The telephone rings with hospital personnel or the police on the other end.
Your family member is unresponsive, near death, they say. Drugs were involved. Your mind spins. How did your loved one succumb to an overdose when all you knew was that they were taking drugs prescribed by a physician? You have questions and you're are looking for answers, some of which may be found in a tragic link between prescription painkillers and heroin.
One American dies every 19 minutes of a prescription drug overdose, an "epidemic" the Center for Disease Control says. In 2009, more people died from prescription drug overdoses than motor vehicle accidents, and more people die in the U.S. from prescription drug overdoses each year than from heroin and cocaine combined.
For some, it starts all too simply. Some individuals start taking painkillers because they had an on-the-job injury or were involved in a car wreck. Too often such an innocent beginning leads to a tragic end because a doctor prescribes painkillers as the initial course of treatment.
For some, the pain is initially relieved but later returns, causing that patient to go back to the doctor for more meds. Because of the addictive nature of the drugs themselves, people who never dreamed of abusing drugs find themselves addicted, and later, either succumb to overdoses and pass away or have their lives destroyed. In either event, their families are left to pick up the pieces.
These painkillers were designed to be used as end-of-life drugs to ease the pain associated with cancers, but then the pharmaceutical companies marketed the painkillers as safe for everyday pain with little or no danger of addiction or overdose. Now, some doctors prescribe these painkillers as a front-line treatment for everyday pain.
Thomas Frieden, director of Centers for Disease Control has said: "When I was in medical school, one thing I was told was completely wrong. The one I was told was, if you give opiates to a patient who's in pain, they will not get addicted. Completely wrong. But a generation of doctors, a generation of us grew up being trained that these drugs aren't risky. In fact, they are risky."
The CDC now recognizes these drugs are very addictive, and over-prescription of opioids is endangering lives. Sadly, it is too late for those who have already died, and time may have already run out for many others whose lives sit in ruin.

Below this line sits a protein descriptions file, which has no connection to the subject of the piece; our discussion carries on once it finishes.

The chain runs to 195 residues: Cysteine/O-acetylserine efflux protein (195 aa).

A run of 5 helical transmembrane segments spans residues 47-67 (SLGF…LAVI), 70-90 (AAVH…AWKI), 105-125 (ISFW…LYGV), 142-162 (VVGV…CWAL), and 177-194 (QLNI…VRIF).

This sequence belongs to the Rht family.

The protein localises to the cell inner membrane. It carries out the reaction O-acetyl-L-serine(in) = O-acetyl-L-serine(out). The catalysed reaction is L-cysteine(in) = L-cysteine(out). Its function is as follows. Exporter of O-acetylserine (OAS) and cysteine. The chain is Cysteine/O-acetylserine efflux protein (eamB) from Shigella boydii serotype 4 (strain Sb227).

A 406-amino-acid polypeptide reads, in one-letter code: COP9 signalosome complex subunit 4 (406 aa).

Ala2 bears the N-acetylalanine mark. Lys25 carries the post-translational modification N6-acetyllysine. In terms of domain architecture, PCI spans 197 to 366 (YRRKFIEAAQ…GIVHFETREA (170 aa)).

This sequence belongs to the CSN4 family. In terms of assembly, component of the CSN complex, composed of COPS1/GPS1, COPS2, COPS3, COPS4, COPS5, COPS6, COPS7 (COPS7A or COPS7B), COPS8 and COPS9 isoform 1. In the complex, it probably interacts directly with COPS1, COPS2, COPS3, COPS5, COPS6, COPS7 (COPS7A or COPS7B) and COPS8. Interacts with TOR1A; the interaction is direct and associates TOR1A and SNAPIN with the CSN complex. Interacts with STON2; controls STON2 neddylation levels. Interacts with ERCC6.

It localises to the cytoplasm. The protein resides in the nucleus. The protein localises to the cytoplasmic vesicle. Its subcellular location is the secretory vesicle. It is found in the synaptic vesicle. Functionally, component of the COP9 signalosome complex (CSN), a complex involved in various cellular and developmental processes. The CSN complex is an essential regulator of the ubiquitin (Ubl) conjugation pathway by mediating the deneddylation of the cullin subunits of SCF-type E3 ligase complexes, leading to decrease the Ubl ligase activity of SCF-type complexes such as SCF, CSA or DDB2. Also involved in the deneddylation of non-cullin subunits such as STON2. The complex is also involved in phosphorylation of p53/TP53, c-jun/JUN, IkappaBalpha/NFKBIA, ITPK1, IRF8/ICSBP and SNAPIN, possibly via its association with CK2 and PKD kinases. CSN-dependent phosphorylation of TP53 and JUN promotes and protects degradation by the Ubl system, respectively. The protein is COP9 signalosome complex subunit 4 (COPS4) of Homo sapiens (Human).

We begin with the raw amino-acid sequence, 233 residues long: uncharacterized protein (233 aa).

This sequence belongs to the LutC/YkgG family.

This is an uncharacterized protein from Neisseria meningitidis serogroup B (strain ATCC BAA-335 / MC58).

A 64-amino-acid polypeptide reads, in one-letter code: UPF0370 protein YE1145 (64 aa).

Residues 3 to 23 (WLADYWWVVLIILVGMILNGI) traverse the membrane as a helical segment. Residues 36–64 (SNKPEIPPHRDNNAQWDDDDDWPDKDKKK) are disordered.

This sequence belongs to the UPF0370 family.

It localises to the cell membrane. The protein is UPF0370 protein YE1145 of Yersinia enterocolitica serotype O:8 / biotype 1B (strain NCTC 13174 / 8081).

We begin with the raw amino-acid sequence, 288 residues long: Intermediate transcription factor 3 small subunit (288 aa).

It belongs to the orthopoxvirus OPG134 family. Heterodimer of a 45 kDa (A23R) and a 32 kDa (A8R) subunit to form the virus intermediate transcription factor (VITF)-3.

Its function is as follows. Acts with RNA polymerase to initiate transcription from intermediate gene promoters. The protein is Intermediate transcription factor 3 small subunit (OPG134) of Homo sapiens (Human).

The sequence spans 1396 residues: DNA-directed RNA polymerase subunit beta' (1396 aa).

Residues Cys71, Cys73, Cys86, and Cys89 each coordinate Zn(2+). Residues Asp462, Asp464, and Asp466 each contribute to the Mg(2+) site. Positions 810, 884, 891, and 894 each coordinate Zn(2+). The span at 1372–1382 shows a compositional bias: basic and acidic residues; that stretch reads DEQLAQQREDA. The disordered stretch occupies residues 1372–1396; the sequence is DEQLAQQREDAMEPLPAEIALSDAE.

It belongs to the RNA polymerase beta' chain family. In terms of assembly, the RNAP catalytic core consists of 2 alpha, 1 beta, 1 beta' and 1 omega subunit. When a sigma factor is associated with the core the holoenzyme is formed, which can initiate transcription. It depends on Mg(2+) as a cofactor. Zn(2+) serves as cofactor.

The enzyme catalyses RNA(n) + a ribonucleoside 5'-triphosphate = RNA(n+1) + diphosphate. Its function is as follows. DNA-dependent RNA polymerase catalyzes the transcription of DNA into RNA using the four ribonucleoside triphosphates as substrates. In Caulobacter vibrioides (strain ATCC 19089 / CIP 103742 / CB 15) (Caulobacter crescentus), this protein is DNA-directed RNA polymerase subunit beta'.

We all have a responsibility to be careful with our prescriptions. Yet people contribute, unknowingly, to painkiller abuse:
• when they save prescription medicines in their medicine cabinets "for a rainy day;"
• when they give their unused pain medication to family members or friends;
• when they simply neglect to monitor the contents of their medicine cabinets; or
• when they neglect to properly dispose of their unused medicines.
Regrettably, the data overwhelmingly reflects that more than 70 percent of people get their prescription drugs from a family member or out of an unguarded medicine cabinet.
The number of adults who used heroin in the past year rose from 373,000 in 2007 to 669,000 in 2012. Dr. Bankole A. Johnson, an addiction expert has said: "Because there has been tighter control on prescription drugs, addicts have begun to trend more directly to non-prescribed opiate use. Typically, the prescription opiates have been the gateway to increased non-prescription use ... "
In our opinion, there is no denying the rise in heroin use is related to the painkiller crackdown. In addition, the rise in heroin use is occurring during a time when prices for illicit painkillers are sky-high. In 2011, OxyContin sold for $50-$80 per pill and the generic version sold for $12-$40 per pill. Meanwhile, a "dime bag" of heroin typically costs $10.
While there are no silver bullets for solving the painkiller and heroin epidemics, we should all take these steps:
1. Educate ourselves, our children and re-educate our physicians about the many different aspects of these epidemics.
2. Control our own medicine cabinets.
3. Help raise community awareness of the problem.
4. Support the cries for increased treatment availability/facilities for those who are addicted.
The quality of our own lives and those of our loved ones stand in the balance.
Alix Michel and David Ward are Chattanooga lawyers at Michel & Ward, PC who have spent the last three years presenting on many issues surrounding prescription drug misuse. They can be reached at 423-602-9521.